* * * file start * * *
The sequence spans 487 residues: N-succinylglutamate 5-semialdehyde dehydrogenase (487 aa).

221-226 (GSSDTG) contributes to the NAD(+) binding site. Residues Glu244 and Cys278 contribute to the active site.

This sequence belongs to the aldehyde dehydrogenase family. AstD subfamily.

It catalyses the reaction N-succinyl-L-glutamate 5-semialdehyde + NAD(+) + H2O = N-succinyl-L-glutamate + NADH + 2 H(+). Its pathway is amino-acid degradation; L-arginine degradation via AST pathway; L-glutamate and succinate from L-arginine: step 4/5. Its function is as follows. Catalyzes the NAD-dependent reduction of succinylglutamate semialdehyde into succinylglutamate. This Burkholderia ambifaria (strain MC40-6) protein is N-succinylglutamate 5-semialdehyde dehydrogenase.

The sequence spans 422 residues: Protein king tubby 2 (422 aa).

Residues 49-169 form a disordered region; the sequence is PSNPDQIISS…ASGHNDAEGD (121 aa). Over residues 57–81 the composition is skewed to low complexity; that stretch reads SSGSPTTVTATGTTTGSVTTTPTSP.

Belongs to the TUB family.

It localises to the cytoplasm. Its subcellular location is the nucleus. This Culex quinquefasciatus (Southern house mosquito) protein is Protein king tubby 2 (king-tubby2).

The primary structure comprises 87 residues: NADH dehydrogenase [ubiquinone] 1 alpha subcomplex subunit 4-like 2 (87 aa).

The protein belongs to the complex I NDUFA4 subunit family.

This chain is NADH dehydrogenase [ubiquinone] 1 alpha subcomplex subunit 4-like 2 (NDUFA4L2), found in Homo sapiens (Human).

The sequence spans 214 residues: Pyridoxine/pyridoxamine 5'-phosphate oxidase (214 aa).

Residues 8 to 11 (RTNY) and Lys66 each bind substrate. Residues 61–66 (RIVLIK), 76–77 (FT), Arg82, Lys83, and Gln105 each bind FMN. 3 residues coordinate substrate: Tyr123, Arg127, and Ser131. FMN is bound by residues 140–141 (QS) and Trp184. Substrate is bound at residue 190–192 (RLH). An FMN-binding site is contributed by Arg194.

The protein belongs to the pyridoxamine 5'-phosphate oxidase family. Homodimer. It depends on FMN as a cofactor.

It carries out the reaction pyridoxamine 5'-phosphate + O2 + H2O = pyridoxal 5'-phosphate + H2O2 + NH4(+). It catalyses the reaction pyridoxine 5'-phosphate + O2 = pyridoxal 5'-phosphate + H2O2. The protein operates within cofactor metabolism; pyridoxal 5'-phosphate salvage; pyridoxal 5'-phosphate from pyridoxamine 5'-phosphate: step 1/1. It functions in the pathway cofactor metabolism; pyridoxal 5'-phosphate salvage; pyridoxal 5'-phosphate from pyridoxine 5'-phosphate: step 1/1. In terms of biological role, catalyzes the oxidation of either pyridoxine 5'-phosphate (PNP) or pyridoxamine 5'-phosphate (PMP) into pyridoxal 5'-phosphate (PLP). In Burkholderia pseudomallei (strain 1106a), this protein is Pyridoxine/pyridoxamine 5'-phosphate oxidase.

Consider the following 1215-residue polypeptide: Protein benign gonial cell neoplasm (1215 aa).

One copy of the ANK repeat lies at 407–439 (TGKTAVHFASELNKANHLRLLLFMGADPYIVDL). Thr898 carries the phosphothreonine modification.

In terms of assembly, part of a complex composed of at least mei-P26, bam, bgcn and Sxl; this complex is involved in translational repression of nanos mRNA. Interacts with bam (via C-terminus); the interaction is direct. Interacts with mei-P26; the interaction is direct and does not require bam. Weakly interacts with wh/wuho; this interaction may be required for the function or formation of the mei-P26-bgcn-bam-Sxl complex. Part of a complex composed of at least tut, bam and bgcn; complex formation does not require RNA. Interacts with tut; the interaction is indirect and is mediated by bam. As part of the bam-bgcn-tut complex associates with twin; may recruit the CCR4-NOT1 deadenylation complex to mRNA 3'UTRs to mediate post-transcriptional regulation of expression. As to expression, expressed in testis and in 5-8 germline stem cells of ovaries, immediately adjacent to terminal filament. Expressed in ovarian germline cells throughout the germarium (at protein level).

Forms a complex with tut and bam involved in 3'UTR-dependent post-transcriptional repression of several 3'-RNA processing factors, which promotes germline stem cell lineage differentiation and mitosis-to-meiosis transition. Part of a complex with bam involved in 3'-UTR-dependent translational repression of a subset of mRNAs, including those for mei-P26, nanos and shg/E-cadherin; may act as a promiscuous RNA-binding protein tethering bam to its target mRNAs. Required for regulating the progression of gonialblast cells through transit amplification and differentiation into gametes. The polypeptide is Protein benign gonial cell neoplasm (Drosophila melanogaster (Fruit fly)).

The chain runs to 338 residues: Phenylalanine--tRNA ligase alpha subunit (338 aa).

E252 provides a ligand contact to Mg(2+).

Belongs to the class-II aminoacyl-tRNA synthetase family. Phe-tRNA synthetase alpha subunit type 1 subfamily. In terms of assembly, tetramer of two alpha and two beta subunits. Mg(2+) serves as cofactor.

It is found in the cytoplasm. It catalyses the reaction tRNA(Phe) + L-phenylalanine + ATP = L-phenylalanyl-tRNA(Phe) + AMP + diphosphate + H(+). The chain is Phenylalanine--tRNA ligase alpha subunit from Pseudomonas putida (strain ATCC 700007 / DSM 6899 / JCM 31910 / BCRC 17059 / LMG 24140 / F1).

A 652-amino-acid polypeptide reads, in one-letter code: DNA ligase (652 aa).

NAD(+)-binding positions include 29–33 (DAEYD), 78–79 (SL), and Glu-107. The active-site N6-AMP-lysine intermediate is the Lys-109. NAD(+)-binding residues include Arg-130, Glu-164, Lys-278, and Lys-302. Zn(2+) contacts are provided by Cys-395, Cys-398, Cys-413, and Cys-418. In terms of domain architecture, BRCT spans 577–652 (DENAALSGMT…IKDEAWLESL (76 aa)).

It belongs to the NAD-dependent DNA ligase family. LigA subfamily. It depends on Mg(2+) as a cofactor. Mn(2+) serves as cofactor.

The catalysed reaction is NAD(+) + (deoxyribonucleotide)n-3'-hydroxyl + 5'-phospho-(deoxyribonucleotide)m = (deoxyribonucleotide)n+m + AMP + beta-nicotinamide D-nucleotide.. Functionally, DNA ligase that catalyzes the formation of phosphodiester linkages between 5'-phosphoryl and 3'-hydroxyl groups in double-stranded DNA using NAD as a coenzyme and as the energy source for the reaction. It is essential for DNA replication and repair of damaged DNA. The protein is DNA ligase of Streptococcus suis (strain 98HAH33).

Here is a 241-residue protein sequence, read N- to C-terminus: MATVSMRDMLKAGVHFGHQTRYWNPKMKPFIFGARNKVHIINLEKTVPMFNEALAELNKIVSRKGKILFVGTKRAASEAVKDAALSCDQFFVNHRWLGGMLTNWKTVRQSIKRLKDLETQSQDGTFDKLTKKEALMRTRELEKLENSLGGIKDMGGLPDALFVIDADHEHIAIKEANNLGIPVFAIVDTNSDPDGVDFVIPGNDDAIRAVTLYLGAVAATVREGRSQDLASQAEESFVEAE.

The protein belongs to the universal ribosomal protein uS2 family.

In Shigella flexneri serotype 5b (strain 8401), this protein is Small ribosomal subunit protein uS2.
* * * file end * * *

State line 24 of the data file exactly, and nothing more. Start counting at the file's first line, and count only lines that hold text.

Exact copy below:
A 652-amino-acid polypeptide reads, in one-letter code: DNA ligase (652 aa).